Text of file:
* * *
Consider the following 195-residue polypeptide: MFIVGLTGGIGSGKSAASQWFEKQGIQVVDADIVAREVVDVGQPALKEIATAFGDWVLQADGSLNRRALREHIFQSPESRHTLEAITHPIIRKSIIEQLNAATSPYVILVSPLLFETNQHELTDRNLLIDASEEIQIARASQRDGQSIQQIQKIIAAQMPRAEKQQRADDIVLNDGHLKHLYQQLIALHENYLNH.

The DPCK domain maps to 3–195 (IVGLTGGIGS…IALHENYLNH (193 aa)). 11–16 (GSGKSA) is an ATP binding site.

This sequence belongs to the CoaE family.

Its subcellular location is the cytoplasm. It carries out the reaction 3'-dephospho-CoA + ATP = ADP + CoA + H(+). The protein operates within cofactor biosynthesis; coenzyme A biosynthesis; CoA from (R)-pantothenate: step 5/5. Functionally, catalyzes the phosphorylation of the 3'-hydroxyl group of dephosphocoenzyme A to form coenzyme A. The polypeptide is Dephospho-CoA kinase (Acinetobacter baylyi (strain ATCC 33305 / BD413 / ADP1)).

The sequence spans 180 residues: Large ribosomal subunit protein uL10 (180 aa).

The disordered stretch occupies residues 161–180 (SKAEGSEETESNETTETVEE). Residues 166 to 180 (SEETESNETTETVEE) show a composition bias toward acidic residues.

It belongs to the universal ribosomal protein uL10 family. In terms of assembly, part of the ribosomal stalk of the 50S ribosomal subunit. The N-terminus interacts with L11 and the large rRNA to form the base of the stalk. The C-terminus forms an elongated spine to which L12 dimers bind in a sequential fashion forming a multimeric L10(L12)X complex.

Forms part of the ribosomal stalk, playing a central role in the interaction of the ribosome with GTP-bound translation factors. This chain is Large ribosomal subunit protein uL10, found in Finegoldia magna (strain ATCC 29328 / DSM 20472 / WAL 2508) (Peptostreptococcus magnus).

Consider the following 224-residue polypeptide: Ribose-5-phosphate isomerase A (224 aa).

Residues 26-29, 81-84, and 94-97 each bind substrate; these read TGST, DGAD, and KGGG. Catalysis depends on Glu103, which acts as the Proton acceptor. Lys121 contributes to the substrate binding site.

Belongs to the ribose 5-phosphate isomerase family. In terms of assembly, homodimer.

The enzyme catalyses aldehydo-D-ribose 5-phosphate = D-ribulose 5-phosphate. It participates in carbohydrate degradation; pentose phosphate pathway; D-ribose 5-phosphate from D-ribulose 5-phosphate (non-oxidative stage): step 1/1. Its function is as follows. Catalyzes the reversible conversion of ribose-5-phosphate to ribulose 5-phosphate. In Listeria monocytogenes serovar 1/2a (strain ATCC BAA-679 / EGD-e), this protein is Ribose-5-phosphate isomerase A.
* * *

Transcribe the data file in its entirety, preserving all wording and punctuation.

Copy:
Consider the following 195-residue polypeptide: MFIVGLTGGIGSGKSAASQWFEKQGIQVVDADIVAREVVDVGQPALKEIATAFGDWVLQADGSLNRRALREHIFQSPESRHTLEAITHPIIRKSIIEQLNAATSPYVILVSPLLFETNQHELTDRNLLIDASEEIQIARASQRDGQSIQQIQKIIAAQMPRAEKQQRADDIVLNDGHLKHLYQQLIALHENYLNH.

The DPCK domain maps to 3–195 (IVGLTGGIGS…IALHENYLNH (193 aa)). 11–16 (GSGKSA) is an ATP binding site.

This sequence belongs to the CoaE family.

Its subcellular location is the cytoplasm. It carries out the reaction 3'-dephospho-CoA + ATP = ADP + CoA + H(+). The protein operates within cofactor biosynthesis; coenzyme A biosynthesis; CoA from (R)-pantothenate: step 5/5. Functionally, catalyzes the phosphorylation of the 3'-hydroxyl group of dephosphocoenzyme A to form coenzyme A. The polypeptide is Dephospho-CoA kinase (Acinetobacter baylyi (strain ATCC 33305 / BD413 / ADP1)).

The sequence spans 180 residues: Large ribosomal subunit protein uL10 (180 aa).

The disordered stretch occupies residues 161–180 (SKAEGSEETESNETTETVEE). Residues 166 to 180 (SEETESNETTETVEE) show a composition bias toward acidic residues.

It belongs to the universal ribosomal protein uL10 family. In terms of assembly, part of the ribosomal stalk of the 50S ribosomal subunit. The N-terminus interacts with L11 and the large rRNA to form the base of the stalk. The C-terminus forms an elongated spine to which L12 dimers bind in a sequential fashion forming a multimeric L10(L12)X complex.

Forms part of the ribosomal stalk, playing a central role in the interaction of the ribosome with GTP-bound translation factors. This chain is Large ribosomal subunit protein uL10, found in Finegoldia magna (strain ATCC 29328 / DSM 20472 / WAL 2508) (Peptostreptococcus magnus).

Consider the following 224-residue polypeptide: Ribose-5-phosphate isomerase A (224 aa).

Residues 26-29, 81-84, and 94-97 each bind substrate; these read TGST, DGAD, and KGGG. Catalysis depends on Glu103, which acts as the Proton acceptor. Lys121 contributes to the substrate binding site.

Belongs to the ribose 5-phosphate isomerase family. In terms of assembly, homodimer.

The enzyme catalyses aldehydo-D-ribose 5-phosphate = D-ribulose 5-phosphate. It participates in carbohydrate degradation; pentose phosphate pathway; D-ribose 5-phosphate from D-ribulose 5-phosphate (non-oxidative stage): step 1/1. Its function is as follows. Catalyzes the reversible conversion of ribose-5-phosphate to ribulose 5-phosphate. In Listeria monocytogenes serovar 1/2a (strain ATCC BAA-679 / EGD-e), this protein is Ribose-5-phosphate isomerase A.